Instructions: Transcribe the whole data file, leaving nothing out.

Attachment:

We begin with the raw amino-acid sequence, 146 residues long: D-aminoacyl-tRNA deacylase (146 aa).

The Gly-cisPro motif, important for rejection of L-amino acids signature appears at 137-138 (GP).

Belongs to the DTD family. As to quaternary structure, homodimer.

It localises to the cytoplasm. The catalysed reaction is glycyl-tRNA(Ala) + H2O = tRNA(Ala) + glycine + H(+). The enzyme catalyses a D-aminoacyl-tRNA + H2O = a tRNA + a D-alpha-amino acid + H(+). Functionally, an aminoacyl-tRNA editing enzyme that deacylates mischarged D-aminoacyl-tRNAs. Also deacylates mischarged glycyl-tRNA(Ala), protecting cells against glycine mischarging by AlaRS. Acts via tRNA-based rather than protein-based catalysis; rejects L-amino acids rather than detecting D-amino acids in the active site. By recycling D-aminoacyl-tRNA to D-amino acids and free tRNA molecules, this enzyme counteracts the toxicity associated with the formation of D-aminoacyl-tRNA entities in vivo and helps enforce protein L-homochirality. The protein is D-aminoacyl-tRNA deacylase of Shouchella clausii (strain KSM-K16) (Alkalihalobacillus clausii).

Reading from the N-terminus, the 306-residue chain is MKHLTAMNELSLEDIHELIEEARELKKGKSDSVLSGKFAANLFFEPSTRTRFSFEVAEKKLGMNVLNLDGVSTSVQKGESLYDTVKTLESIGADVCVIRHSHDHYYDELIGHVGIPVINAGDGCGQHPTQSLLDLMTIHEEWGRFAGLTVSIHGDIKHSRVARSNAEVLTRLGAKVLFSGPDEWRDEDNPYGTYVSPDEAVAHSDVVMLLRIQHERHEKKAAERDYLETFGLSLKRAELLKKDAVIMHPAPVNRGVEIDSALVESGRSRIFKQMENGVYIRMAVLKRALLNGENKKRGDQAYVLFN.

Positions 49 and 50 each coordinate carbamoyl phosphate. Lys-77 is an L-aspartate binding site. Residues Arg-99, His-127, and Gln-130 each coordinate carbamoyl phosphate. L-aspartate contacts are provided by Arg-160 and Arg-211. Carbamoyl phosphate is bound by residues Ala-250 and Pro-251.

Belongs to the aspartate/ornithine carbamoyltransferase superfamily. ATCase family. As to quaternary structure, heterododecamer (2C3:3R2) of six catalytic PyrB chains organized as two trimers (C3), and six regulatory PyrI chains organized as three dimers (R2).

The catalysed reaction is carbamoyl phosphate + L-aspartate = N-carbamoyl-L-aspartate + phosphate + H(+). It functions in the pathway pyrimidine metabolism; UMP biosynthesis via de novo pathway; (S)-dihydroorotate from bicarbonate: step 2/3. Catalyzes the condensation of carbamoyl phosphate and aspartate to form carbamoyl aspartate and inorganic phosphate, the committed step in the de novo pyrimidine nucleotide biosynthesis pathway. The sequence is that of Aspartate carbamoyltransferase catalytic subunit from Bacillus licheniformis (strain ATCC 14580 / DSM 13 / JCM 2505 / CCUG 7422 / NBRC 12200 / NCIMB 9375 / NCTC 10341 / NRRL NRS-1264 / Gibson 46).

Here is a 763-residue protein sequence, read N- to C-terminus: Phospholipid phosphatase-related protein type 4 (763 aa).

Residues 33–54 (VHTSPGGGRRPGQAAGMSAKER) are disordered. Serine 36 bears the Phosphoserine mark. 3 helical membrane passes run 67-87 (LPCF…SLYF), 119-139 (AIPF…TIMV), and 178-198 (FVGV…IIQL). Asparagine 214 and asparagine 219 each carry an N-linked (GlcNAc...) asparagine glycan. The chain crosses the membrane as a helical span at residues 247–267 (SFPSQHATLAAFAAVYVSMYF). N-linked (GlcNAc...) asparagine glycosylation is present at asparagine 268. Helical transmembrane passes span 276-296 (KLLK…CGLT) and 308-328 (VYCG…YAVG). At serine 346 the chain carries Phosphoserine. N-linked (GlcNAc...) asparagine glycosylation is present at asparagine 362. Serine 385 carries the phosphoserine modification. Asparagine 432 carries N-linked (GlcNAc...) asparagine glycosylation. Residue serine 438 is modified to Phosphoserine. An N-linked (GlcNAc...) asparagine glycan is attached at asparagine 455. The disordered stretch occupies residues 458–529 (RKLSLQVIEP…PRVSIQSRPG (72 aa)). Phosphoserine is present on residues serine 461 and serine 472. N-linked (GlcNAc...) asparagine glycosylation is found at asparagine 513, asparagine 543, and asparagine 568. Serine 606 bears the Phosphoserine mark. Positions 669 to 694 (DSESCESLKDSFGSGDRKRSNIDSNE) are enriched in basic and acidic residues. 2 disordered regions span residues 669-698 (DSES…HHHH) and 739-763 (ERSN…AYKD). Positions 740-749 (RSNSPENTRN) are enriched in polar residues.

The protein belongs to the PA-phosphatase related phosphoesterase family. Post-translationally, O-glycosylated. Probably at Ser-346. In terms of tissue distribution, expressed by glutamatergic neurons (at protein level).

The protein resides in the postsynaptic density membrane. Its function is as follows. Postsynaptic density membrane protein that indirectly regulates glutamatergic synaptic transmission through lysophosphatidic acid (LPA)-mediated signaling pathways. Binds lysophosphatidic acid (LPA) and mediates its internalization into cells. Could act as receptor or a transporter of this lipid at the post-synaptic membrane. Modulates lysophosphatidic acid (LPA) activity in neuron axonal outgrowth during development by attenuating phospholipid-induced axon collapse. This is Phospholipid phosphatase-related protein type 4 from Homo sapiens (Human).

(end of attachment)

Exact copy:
We begin with the raw amino-acid sequence, 146 residues long: D-aminoacyl-tRNA deacylase (146 aa).

The Gly-cisPro motif, important for rejection of L-amino acids signature appears at 137-138 (GP).

Belongs to the DTD family. As to quaternary structure, homodimer.

It localises to the cytoplasm. The catalysed reaction is glycyl-tRNA(Ala) + H2O = tRNA(Ala) + glycine + H(+). The enzyme catalyses a D-aminoacyl-tRNA + H2O = a tRNA + a D-alpha-amino acid + H(+). Functionally, an aminoacyl-tRNA editing enzyme that deacylates mischarged D-aminoacyl-tRNAs. Also deacylates mischarged glycyl-tRNA(Ala), protecting cells against glycine mischarging by AlaRS. Acts via tRNA-based rather than protein-based catalysis; rejects L-amino acids rather than detecting D-amino acids in the active site. By recycling D-aminoacyl-tRNA to D-amino acids and free tRNA molecules, this enzyme counteracts the toxicity associated with the formation of D-aminoacyl-tRNA entities in vivo and helps enforce protein L-homochirality. The protein is D-aminoacyl-tRNA deacylase of Shouchella clausii (strain KSM-K16) (Alkalihalobacillus clausii).

Reading from the N-terminus, the 306-residue chain is MKHLTAMNELSLEDIHELIEEARELKKGKSDSVLSGKFAANLFFEPSTRTRFSFEVAEKKLGMNVLNLDGVSTSVQKGESLYDTVKTLESIGADVCVIRHSHDHYYDELIGHVGIPVINAGDGCGQHPTQSLLDLMTIHEEWGRFAGLTVSIHGDIKHSRVARSNAEVLTRLGAKVLFSGPDEWRDEDNPYGTYVSPDEAVAHSDVVMLLRIQHERHEKKAAERDYLETFGLSLKRAELLKKDAVIMHPAPVNRGVEIDSALVESGRSRIFKQMENGVYIRMAVLKRALLNGENKKRGDQAYVLFN.

Positions 49 and 50 each coordinate carbamoyl phosphate. Lys-77 is an L-aspartate binding site. Residues Arg-99, His-127, and Gln-130 each coordinate carbamoyl phosphate. L-aspartate contacts are provided by Arg-160 and Arg-211. Carbamoyl phosphate is bound by residues Ala-250 and Pro-251.

Belongs to the aspartate/ornithine carbamoyltransferase superfamily. ATCase family. As to quaternary structure, heterododecamer (2C3:3R2) of six catalytic PyrB chains organized as two trimers (C3), and six regulatory PyrI chains organized as three dimers (R2).

The catalysed reaction is carbamoyl phosphate + L-aspartate = N-carbamoyl-L-aspartate + phosphate + H(+). It functions in the pathway pyrimidine metabolism; UMP biosynthesis via de novo pathway; (S)-dihydroorotate from bicarbonate: step 2/3. Catalyzes the condensation of carbamoyl phosphate and aspartate to form carbamoyl aspartate and inorganic phosphate, the committed step in the de novo pyrimidine nucleotide biosynthesis pathway. The sequence is that of Aspartate carbamoyltransferase catalytic subunit from Bacillus licheniformis (strain ATCC 14580 / DSM 13 / JCM 2505 / CCUG 7422 / NBRC 12200 / NCIMB 9375 / NCTC 10341 / NRRL NRS-1264 / Gibson 46).

Here is a 763-residue protein sequence, read N- to C-terminus: Phospholipid phosphatase-related protein type 4 (763 aa).

Residues 33–54 (VHTSPGGGRRPGQAAGMSAKER) are disordered. Serine 36 bears the Phosphoserine mark. 3 helical membrane passes run 67-87 (LPCF…SLYF), 119-139 (AIPF…TIMV), and 178-198 (FVGV…IIQL). Asparagine 214 and asparagine 219 each carry an N-linked (GlcNAc...) asparagine glycan. The chain crosses the membrane as a helical span at residues 247–267 (SFPSQHATLAAFAAVYVSMYF). N-linked (GlcNAc...) asparagine glycosylation is present at asparagine 268. Helical transmembrane passes span 276-296 (KLLK…CGLT) and 308-328 (VYCG…YAVG). At serine 346 the chain carries Phosphoserine. N-linked (GlcNAc...) asparagine glycosylation is present at asparagine 362. Serine 385 carries the phosphoserine modification. Asparagine 432 carries N-linked (GlcNAc...) asparagine glycosylation. Residue serine 438 is modified to Phosphoserine. An N-linked (GlcNAc...) asparagine glycan is attached at asparagine 455. The disordered stretch occupies residues 458–529 (RKLSLQVIEP…PRVSIQSRPG (72 aa)). Phosphoserine is present on residues serine 461 and serine 472. N-linked (GlcNAc...) asparagine glycosylation is found at asparagine 513, asparagine 543, and asparagine 568. Serine 606 bears the Phosphoserine mark. Positions 669 to 694 (DSESCESLKDSFGSGDRKRSNIDSNE) are enriched in basic and acidic residues. 2 disordered regions span residues 669-698 (DSES…HHHH) and 739-763 (ERSN…AYKD). Positions 740-749 (RSNSPENTRN) are enriched in polar residues.

The protein belongs to the PA-phosphatase related phosphoesterase family. Post-translationally, O-glycosylated. Probably at Ser-346. In terms of tissue distribution, expressed by glutamatergic neurons (at protein level).

The protein resides in the postsynaptic density membrane. Its function is as follows. Postsynaptic density membrane protein that indirectly regulates glutamatergic synaptic transmission through lysophosphatidic acid (LPA)-mediated signaling pathways. Binds lysophosphatidic acid (LPA) and mediates its internalization into cells. Could act as receptor or a transporter of this lipid at the post-synaptic membrane. Modulates lysophosphatidic acid (LPA) activity in neuron axonal outgrowth during development by attenuating phospholipid-induced axon collapse. This is Phospholipid phosphatase-related protein type 4 from Homo sapiens (Human).